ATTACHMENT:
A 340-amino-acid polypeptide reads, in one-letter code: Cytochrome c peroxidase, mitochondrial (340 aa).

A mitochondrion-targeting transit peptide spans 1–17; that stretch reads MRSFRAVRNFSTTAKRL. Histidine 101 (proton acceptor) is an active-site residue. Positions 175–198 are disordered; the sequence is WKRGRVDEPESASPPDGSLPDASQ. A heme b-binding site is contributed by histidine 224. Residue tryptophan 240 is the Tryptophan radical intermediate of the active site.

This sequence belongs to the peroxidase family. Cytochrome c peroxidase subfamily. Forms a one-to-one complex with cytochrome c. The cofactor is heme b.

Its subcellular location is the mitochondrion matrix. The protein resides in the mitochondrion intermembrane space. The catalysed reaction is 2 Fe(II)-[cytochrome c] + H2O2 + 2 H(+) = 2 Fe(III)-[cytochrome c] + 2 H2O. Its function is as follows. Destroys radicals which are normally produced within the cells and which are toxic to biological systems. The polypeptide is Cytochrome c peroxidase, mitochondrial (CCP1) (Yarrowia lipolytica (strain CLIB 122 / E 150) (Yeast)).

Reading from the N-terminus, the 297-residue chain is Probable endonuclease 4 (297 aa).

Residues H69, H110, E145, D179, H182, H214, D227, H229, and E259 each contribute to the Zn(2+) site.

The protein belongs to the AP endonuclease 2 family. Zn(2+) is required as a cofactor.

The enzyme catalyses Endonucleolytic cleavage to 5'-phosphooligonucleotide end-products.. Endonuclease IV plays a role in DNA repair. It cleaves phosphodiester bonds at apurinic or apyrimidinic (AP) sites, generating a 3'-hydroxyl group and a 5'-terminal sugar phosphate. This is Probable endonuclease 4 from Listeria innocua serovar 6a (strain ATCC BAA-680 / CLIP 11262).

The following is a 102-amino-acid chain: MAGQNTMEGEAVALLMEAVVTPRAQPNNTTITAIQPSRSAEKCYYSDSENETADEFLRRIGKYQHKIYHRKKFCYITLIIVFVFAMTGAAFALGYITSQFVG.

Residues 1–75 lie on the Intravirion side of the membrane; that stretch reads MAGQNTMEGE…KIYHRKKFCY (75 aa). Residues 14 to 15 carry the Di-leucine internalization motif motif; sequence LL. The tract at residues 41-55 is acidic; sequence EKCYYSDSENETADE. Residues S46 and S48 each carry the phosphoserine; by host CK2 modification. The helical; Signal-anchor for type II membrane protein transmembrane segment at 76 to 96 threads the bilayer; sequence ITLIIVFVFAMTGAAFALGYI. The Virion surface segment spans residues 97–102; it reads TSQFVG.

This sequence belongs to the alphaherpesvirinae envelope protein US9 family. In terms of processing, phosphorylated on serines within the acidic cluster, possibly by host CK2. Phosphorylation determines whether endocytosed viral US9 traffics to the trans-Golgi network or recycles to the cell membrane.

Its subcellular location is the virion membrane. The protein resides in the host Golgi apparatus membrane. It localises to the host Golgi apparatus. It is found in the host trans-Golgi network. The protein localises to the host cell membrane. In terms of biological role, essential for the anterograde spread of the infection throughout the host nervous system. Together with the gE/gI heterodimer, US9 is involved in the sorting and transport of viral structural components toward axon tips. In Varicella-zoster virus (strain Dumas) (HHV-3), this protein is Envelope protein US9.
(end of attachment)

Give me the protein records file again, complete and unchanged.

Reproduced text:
A 340-amino-acid polypeptide reads, in one-letter code: Cytochrome c peroxidase, mitochondrial (340 aa).

A mitochondrion-targeting transit peptide spans 1–17; that stretch reads MRSFRAVRNFSTTAKRL. Histidine 101 (proton acceptor) is an active-site residue. Positions 175–198 are disordered; the sequence is WKRGRVDEPESASPPDGSLPDASQ. A heme b-binding site is contributed by histidine 224. Residue tryptophan 240 is the Tryptophan radical intermediate of the active site.

This sequence belongs to the peroxidase family. Cytochrome c peroxidase subfamily. Forms a one-to-one complex with cytochrome c. The cofactor is heme b.

Its subcellular location is the mitochondrion matrix. The protein resides in the mitochondrion intermembrane space. The catalysed reaction is 2 Fe(II)-[cytochrome c] + H2O2 + 2 H(+) = 2 Fe(III)-[cytochrome c] + 2 H2O. Its function is as follows. Destroys radicals which are normally produced within the cells and which are toxic to biological systems. The polypeptide is Cytochrome c peroxidase, mitochondrial (CCP1) (Yarrowia lipolytica (strain CLIB 122 / E 150) (Yeast)).

Reading from the N-terminus, the 297-residue chain is Probable endonuclease 4 (297 aa).

Residues H69, H110, E145, D179, H182, H214, D227, H229, and E259 each contribute to the Zn(2+) site.

The protein belongs to the AP endonuclease 2 family. Zn(2+) is required as a cofactor.

The enzyme catalyses Endonucleolytic cleavage to 5'-phosphooligonucleotide end-products.. Endonuclease IV plays a role in DNA repair. It cleaves phosphodiester bonds at apurinic or apyrimidinic (AP) sites, generating a 3'-hydroxyl group and a 5'-terminal sugar phosphate. This is Probable endonuclease 4 from Listeria innocua serovar 6a (strain ATCC BAA-680 / CLIP 11262).

The following is a 102-amino-acid chain: MAGQNTMEGEAVALLMEAVVTPRAQPNNTTITAIQPSRSAEKCYYSDSENETADEFLRRIGKYQHKIYHRKKFCYITLIIVFVFAMTGAAFALGYITSQFVG.

Residues 1–75 lie on the Intravirion side of the membrane; that stretch reads MAGQNTMEGE…KIYHRKKFCY (75 aa). Residues 14 to 15 carry the Di-leucine internalization motif motif; sequence LL. The tract at residues 41-55 is acidic; sequence EKCYYSDSENETADE. Residues S46 and S48 each carry the phosphoserine; by host CK2 modification. The helical; Signal-anchor for type II membrane protein transmembrane segment at 76 to 96 threads the bilayer; sequence ITLIIVFVFAMTGAAFALGYI. The Virion surface segment spans residues 97–102; it reads TSQFVG.

This sequence belongs to the alphaherpesvirinae envelope protein US9 family. In terms of processing, phosphorylated on serines within the acidic cluster, possibly by host CK2. Phosphorylation determines whether endocytosed viral US9 traffics to the trans-Golgi network or recycles to the cell membrane.

Its subcellular location is the virion membrane. The protein resides in the host Golgi apparatus membrane. It localises to the host Golgi apparatus. It is found in the host trans-Golgi network. The protein localises to the host cell membrane. In terms of biological role, essential for the anterograde spread of the infection throughout the host nervous system. Together with the gE/gI heterodimer, US9 is involved in the sorting and transport of viral structural components toward axon tips. In Varicella-zoster virus (strain Dumas) (HHV-3), this protein is Envelope protein US9.